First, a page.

“The opportunities that I’d had leading up to my assignment to the X-15, I think they had prepared me for it very, very well,” Joe recalled. “I felt confident going into the X-15. I felt very, very fortunate to get assigned to it.”

In Joe’s 16 flights in the X-15, what he remembers most is the preparation that went into each flight. As a research program that would pave the way for future spacecraft development, every flight in the X-15 had a purpose and Joe needed to be ready.

“There was a level of intensity that you just kind of automatically put into preparing for each flight, no matter what the profile was — whether it was a speed or heating profile or whether it was an altitude profile just to look at and study reentry techniques,” he explained. “It was just a very rewarding airplane for a test pilot. It was a basic airplane that did not have computer controls like nearly all high-performance airplanes do today. It was really a basic airplane and that’s what made it so great.”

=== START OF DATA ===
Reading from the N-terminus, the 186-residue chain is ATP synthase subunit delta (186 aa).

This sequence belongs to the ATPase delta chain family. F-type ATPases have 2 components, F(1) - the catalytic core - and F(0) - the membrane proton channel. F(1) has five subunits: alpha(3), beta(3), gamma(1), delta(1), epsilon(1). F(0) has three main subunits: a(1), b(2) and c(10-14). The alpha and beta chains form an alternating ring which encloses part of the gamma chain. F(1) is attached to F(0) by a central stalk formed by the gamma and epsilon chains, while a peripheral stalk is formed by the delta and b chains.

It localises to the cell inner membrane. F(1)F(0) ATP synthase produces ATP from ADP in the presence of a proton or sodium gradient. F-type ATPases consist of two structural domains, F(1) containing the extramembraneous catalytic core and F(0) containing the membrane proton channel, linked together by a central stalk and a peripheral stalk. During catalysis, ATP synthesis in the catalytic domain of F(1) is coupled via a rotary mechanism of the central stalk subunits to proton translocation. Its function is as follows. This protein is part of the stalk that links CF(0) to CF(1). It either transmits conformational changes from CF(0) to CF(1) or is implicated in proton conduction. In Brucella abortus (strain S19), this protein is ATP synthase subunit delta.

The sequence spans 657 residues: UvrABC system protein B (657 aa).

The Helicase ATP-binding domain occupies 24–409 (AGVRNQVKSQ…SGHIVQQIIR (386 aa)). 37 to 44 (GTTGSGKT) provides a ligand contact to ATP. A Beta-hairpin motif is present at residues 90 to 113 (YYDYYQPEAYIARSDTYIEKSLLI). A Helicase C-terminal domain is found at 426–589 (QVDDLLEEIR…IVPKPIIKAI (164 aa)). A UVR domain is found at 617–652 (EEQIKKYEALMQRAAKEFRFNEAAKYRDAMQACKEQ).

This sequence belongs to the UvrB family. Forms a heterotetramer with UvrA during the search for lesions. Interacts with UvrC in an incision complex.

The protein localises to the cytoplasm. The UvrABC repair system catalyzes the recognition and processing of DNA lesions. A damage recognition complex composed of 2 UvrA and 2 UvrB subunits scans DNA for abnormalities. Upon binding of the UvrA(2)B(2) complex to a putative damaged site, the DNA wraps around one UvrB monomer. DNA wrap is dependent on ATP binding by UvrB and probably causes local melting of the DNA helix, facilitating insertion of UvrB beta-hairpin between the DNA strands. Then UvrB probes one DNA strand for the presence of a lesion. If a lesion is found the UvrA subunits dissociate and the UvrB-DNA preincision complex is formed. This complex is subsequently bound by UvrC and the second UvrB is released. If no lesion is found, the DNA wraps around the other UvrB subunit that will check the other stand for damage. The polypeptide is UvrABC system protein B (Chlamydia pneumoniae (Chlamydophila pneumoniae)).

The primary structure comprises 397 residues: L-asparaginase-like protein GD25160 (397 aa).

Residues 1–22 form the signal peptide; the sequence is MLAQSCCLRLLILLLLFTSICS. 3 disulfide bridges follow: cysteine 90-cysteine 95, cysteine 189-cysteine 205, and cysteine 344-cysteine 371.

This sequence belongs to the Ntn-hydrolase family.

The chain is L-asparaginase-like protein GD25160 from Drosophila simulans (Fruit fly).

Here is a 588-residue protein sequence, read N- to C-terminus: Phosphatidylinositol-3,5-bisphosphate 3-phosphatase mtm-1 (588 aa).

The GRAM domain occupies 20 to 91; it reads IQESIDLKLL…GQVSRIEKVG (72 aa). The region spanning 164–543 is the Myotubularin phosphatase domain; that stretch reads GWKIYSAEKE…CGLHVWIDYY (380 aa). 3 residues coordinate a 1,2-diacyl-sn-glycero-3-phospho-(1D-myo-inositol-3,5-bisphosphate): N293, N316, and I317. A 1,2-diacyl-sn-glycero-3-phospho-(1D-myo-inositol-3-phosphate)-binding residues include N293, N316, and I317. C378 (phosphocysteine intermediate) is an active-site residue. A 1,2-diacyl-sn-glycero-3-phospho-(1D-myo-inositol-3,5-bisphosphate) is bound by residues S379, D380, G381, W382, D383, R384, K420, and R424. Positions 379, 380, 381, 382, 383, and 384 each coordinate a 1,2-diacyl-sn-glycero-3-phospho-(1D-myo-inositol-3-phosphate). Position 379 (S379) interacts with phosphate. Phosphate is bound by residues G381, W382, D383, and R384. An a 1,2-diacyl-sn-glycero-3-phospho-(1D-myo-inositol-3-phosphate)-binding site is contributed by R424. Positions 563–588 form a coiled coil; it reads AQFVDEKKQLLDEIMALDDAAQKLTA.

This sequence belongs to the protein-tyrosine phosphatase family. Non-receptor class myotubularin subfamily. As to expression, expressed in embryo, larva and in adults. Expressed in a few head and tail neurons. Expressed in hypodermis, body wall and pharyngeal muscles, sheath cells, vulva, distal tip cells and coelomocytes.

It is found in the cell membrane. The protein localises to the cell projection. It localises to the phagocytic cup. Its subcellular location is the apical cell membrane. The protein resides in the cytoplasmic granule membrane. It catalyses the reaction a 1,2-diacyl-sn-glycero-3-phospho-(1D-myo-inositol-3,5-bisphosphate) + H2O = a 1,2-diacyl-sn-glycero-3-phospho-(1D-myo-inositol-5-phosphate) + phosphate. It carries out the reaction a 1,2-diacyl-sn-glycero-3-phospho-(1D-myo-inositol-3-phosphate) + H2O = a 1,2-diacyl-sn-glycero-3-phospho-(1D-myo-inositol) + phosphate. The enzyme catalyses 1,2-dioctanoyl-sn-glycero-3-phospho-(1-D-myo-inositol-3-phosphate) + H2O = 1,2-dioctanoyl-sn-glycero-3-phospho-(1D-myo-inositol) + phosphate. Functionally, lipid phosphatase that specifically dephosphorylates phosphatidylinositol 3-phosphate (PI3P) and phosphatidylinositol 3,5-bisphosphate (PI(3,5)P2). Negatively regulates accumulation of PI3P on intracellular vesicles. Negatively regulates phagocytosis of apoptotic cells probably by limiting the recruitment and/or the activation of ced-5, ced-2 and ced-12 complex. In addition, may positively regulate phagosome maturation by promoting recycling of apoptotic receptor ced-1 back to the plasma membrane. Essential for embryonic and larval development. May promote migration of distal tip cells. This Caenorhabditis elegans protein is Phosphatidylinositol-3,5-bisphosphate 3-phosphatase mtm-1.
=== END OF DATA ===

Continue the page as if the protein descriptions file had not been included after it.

Joe and the other X-15 pilots, while on their way to becoming some of the world’s first astronauts and conducting research that had a far-reaching impact on American space exploration, didn’t necessarily view it as history in the making. As test pilots, their vision at the time was simply to push the X-15 as high and fast as they could while sending back data to the ground about how an aircraft performs at the edge of the Earth’s atmosphere.